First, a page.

the sweet side of bitter
I was halfway through a slow Saturday morning of cleaning and catching up on laundry when my phone buzzed atop my dresser, alerting me to a text.
I picked it up and the following words flashed across its screen:
These words belonged to a beautiful, dear friend and when I read them, my heart sank for her because I knew well what it was like to be in that place.
I knew the helplessness of feeling so overcome with hurt and sadness, but being too emotionally depleted to attempt to make sense of it for someone else, when it was confusing even to me. I knew that tension of wanting to feel supported in a struggle, but too numb to explain what was going on, and lacking the energy to try. I knew what it was to wonder if the pain would ever go away.
When I saw my friend’s words, I desperately wanted to press in and ask questions, to offer comfort and encouragement. But I knew that urge had more to do with me feeling helpful than actually providing the help she needed. What she needed in that moment was to be lifted up in prayer, so I began to pray.
A few years ago, when I was still in college at Biola University, I walked through a season where that pain became far too familiar. I’d just stumbled out of a situation that left me feeling lost, rejected, and hurting. I was desperate for the approval of people and lived in fearfulness of not receiving it. Pain stemmed from believing lies about who I was. I asked God for healing and peace, but with each “amen,” nothing seemed to change. I longed for the joyful and confident Christian I thought I was supposed to be and though there were moments, underneath it all was a persistent ache.
The thing about the thorns of life, painful as they may be, is that they keep us leaning into Jesus. When life’s all roses, it’s easy to get independent and go about our days as if we don’t need Him. The thorns, they keep our gaze firmly fixed on His face.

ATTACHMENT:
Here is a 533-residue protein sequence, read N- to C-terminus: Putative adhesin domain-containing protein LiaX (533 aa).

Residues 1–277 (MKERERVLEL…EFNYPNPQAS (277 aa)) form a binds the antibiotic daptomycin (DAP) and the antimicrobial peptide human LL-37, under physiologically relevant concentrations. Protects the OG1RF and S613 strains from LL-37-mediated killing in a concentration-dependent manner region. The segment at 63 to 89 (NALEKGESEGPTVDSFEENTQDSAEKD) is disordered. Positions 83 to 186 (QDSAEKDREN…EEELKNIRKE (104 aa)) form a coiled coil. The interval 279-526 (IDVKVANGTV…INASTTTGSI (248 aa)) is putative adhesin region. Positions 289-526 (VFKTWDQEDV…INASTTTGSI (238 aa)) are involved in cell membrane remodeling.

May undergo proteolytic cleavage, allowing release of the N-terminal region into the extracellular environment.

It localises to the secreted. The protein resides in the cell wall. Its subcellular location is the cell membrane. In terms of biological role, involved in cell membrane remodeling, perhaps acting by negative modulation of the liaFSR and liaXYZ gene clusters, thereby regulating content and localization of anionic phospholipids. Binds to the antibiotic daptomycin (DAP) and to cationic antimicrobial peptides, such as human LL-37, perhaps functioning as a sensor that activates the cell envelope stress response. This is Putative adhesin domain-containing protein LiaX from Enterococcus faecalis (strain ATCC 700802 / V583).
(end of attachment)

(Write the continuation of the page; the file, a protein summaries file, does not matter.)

One especially difficult day during this season, I found myself hopping in my car to make the short drive from my apartment over to campus, followed by a quick walk down the courtyard steps towards an unassuming wooden door tucked away in a beautiful brick building. This had become a familiar route to me during those months. Beyond that door lay the Talbot East Prayer Chapel. Its soundproof walls made it a silent sanctuary, a cherished and comforting reprieve.
I’d made it through a day of lectures, exams, and papers with a smile on my face, and was trying with everything in me to keep it together for just a few more steps before releasing my heart onto worn journal pages and meeting with the Father in the silence of Scripture and that small room.
Only, as I approached the normally vacant courtyard, I saw tables filled with food, and Hawaiian shirts adorning a sea of Biola professors. My stomach dropped. Thankfully, the crowd was large enough, and otherwise engaged, that I was able to weave my way through to the prayer chapel undetected.
Or so I thought.
I’d just settled into my favorite spot and began praying when I heard the door crack open. I didn’t think much of it, assuming another student had come in, until a tall figure rounded the corner and I recognized my Johannine Literature professor, Dr. Matt Williams. His eyes were brimming with kindness and compassion, and they were directed at me.
“I’m sorry, I don’t mean to interrupt. I just saw you come in here and sensed that I needed to come after you. Are you okay?”
Surprised and mind spinning, I tried to twist my mouth into a smile. “Yeah, I’m okay. Thanks for asking.”
“Are you sure?” he asked, eyes gentle and discerning.
I debated internally for a second. Biola’s professors had always made themselves available for office hours, not just to talk about test scores and extra credit, but life. They offered prayer and wisdom and genuine care. Part of me had always wanted to reach out, but I was also afraid.
“Yeah, just going through some stuff, but I'm okay,” I said, letting fear win.
“Okay, well I’m praying for you,” he said, and began moving towards the door.
As the surprise subsided, I was struck by his kindness. More than that, I felt seen. I felt like God heard me, and cared enough to send someone after me.
“Wait!” I called.
“I do want to talk. I’ll email you.”